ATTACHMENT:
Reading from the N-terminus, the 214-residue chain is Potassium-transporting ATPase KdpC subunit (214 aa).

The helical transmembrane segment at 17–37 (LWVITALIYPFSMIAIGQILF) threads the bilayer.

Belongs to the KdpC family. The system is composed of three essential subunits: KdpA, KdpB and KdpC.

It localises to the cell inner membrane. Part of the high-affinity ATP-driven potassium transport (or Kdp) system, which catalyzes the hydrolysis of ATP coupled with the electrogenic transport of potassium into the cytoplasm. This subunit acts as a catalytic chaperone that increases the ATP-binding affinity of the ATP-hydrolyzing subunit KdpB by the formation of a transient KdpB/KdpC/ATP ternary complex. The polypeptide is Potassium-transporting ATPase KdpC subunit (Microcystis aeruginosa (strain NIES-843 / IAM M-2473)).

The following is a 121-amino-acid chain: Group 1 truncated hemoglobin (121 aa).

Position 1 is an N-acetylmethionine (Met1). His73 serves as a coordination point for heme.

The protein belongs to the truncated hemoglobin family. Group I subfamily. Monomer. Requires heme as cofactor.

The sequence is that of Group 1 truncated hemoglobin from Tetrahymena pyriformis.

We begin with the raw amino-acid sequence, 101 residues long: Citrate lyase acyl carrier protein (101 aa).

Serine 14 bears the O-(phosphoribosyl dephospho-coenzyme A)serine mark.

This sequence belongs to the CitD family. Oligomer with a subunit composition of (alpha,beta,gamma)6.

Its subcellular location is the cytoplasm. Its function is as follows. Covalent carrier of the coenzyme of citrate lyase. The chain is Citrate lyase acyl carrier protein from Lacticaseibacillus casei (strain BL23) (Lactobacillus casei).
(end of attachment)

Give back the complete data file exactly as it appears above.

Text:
Reading from the N-terminus, the 214-residue chain is Potassium-transporting ATPase KdpC subunit (214 aa).

The helical transmembrane segment at 17–37 (LWVITALIYPFSMIAIGQILF) threads the bilayer.

Belongs to the KdpC family. The system is composed of three essential subunits: KdpA, KdpB and KdpC.

It localises to the cell inner membrane. Part of the high-affinity ATP-driven potassium transport (or Kdp) system, which catalyzes the hydrolysis of ATP coupled with the electrogenic transport of potassium into the cytoplasm. This subunit acts as a catalytic chaperone that increases the ATP-binding affinity of the ATP-hydrolyzing subunit KdpB by the formation of a transient KdpB/KdpC/ATP ternary complex. The polypeptide is Potassium-transporting ATPase KdpC subunit (Microcystis aeruginosa (strain NIES-843 / IAM M-2473)).

The following is a 121-amino-acid chain: Group 1 truncated hemoglobin (121 aa).

Position 1 is an N-acetylmethionine (Met1). His73 serves as a coordination point for heme.

The protein belongs to the truncated hemoglobin family. Group I subfamily. Monomer. Requires heme as cofactor.

The sequence is that of Group 1 truncated hemoglobin from Tetrahymena pyriformis.

We begin with the raw amino-acid sequence, 101 residues long: Citrate lyase acyl carrier protein (101 aa).

Serine 14 bears the O-(phosphoribosyl dephospho-coenzyme A)serine mark.

This sequence belongs to the CitD family. Oligomer with a subunit composition of (alpha,beta,gamma)6.

Its subcellular location is the cytoplasm. Its function is as follows. Covalent carrier of the coenzyme of citrate lyase. The chain is Citrate lyase acyl carrier protein from Lacticaseibacillus casei (strain BL23) (Lactobacillus casei).